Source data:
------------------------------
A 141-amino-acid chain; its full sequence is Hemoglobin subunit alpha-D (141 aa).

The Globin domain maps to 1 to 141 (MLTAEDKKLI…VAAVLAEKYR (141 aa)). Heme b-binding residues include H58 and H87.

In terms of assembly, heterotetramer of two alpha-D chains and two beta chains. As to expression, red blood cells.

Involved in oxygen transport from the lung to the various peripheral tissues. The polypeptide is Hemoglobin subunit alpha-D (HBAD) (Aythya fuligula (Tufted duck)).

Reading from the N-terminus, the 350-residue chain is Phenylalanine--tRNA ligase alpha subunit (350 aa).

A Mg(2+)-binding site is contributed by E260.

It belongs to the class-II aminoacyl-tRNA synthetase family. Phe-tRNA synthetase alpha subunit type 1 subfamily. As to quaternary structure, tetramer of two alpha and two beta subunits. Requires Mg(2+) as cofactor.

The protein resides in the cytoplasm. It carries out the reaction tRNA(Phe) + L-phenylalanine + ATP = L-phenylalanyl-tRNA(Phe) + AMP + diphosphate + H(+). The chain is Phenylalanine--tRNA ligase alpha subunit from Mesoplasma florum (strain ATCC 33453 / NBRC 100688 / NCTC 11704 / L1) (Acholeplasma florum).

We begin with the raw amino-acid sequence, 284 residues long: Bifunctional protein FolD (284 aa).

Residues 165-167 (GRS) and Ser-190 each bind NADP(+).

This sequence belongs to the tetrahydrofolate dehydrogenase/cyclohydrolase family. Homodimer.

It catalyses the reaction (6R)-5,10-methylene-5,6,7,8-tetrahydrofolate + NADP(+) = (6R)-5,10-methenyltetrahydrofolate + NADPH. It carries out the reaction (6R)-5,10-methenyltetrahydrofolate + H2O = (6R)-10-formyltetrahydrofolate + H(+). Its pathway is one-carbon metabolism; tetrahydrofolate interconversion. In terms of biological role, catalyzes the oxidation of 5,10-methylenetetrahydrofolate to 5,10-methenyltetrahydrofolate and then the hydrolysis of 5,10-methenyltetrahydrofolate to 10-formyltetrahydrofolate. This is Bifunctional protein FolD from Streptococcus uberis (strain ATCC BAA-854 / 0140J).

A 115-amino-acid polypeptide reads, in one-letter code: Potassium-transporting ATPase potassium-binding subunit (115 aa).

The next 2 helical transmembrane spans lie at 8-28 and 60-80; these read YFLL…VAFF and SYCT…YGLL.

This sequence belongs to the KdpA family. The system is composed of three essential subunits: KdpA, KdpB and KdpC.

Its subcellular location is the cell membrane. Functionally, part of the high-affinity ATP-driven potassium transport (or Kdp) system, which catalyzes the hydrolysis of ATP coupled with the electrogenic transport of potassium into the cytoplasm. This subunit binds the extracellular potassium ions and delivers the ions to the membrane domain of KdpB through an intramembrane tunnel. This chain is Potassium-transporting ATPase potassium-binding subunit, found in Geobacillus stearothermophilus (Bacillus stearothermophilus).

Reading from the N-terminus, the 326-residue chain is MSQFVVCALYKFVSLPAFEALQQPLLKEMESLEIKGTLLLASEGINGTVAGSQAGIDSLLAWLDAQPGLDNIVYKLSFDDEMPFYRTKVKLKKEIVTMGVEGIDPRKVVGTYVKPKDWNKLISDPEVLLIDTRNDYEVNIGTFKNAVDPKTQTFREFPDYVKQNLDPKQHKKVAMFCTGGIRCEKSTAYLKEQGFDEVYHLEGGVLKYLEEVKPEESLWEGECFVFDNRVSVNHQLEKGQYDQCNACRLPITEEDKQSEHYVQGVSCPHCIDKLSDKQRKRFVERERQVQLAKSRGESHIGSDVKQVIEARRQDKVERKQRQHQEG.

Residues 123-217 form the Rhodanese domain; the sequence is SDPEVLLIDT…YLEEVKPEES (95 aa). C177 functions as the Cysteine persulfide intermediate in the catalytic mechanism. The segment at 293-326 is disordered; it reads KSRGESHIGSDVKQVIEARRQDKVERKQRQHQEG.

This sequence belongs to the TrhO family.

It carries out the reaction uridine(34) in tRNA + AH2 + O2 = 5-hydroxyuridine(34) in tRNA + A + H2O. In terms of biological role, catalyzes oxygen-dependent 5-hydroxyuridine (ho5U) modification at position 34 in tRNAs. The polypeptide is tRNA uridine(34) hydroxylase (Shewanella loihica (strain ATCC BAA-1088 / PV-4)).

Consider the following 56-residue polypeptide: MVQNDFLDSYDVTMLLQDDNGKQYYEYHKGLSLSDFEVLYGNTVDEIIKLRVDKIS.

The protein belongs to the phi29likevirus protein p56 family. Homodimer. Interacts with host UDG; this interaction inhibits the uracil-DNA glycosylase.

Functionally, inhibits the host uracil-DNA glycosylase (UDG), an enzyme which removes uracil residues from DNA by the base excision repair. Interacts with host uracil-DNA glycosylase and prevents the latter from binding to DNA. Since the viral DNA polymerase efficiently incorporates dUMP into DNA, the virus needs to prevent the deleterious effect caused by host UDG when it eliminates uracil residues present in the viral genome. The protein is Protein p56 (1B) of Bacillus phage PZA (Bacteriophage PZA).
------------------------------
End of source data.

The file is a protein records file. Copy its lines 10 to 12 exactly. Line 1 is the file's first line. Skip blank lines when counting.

Residues 165-167 (GRS) and Ser-190 each bind NADP(+).

This sequence belongs to the tetrahydrofolate dehydrogenase/cyclohydrolase family. Homodimer.

It catalyses the reaction (6R)-5,10-methylene-5,6,7,8-tetrahydrofolate + NADP(+) = (6R)-5,10-methenyltetrahydrofolate + NADPH. It carries out the reaction (6R)-5,10-methenyltetrahydrofolate + H2O = (6R)-10-formyltetrahydrofolate + H(+). Its pathway is one-carbon metabolism; tetrahydrofolate interconversion. In terms of biological role, catalyzes the oxidation of 5,10-methylenetetrahydrofolate to 5,10-methenyltetrahydrofolate and then the hydrolysis of 5,10-methenyltetrahydrofolate to 10-formyltetrahydrofolate. This is Bifunctional protein FolD from Streptococcus uberis (strain ATCC BAA-854 / 0140J).